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December 05, 2018

South Jersey police officer gets probation in unprovoked attack on actor's cousin

Daniel Hunt could have assault charges dismissed if he satisfies two-year probationary period

Courts Police
12052018_daniel_hunt_CBSBoston Image credit/WBZ-TV - CBS Boston

Haddon Heights police Officer Daniel Hunt, left, appears in a Boston courtroom in this image from WBZ News in Boston.

A South Jersey police officer who pleaded guilty to assault and battery of a hockey player in Boston could have the charge dismissed.

Daniel Hunt, 27, of Barrington, Camden County and an officer with the Haddon Heights Police Department, pleaded guilty Tuesday for his role in the unprovoked January 19 attack on Kevin Lohan, cousin of actor Lindsay Lohan and a member of the Boston College hockey team, inside a Boston Domino's Pizza shop.

If Hunt fully complies with the conditions of a two-year probationary period, the charge would be dismissed.

Suffolk County Court Judge Rosalind Miller did not find Hunt guilty and instead continued the case without a finding for a probationary period of two years. She imposed orders recommended by prosecutors, including that Hunt have no contact with the victim, remain alcohol- and drug-free, and pay $2,618.67 in restitution ordered that Hunt perform 100 hours of community service.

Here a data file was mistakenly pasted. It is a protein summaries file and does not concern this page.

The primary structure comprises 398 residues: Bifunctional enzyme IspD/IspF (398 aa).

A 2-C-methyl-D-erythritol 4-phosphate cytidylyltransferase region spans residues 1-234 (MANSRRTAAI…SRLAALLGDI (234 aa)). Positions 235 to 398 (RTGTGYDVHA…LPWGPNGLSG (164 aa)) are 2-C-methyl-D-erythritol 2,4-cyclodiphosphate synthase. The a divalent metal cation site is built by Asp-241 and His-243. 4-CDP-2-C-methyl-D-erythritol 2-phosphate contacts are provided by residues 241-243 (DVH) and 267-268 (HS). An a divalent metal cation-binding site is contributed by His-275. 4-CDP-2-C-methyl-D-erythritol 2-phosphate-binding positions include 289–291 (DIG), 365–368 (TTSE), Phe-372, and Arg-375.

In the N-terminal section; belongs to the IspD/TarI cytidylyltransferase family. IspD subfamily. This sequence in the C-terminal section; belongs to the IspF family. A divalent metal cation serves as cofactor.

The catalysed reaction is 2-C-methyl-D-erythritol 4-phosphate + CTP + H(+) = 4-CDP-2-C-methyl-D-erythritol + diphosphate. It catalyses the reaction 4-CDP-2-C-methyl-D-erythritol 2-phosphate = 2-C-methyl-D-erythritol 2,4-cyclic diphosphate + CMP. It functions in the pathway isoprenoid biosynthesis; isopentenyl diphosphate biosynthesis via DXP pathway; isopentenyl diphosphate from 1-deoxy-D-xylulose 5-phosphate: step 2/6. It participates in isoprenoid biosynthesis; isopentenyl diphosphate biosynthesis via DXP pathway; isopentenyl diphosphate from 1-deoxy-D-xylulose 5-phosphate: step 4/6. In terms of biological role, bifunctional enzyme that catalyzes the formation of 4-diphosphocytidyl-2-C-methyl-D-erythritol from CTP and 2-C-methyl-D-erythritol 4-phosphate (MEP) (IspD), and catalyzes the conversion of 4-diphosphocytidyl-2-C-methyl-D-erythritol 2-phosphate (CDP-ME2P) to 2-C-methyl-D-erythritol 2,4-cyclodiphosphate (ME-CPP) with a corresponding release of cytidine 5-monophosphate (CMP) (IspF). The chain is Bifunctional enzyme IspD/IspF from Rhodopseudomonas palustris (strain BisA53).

If Hunt does not abide by the orders, the case could go to trial.

Lohan's jaw was wired shut for three weeks and he now has permanent metal plates implanted in his jaw and cheek.

Another man allegedly involved in the attack, Ian Salerno of Philadelphia, faces a February 11 trial on charges of aggravated assault and battery, prosecutors said.

In the altercation, captured on the pizza shop's security camera, an intoxicated Hunt approached the victim and initiated a verbal confrontation, prosecutors said. Hunt then pushed the victim, leading to a physical altercation. Another man in Hunt's group allegedly threw the punch that damaged Lohan's jaw, prosecutors said.

Hunt was off duty at the time of the incident. On Wednesday he was still listed as a patrol officer on the Haddon Heights police web site.

Just 10 days before the Boston incident, Hunt was collecting accolades for his investigative work that reunited two missing Washington, D.C. girls with their families after a routine traffic stop.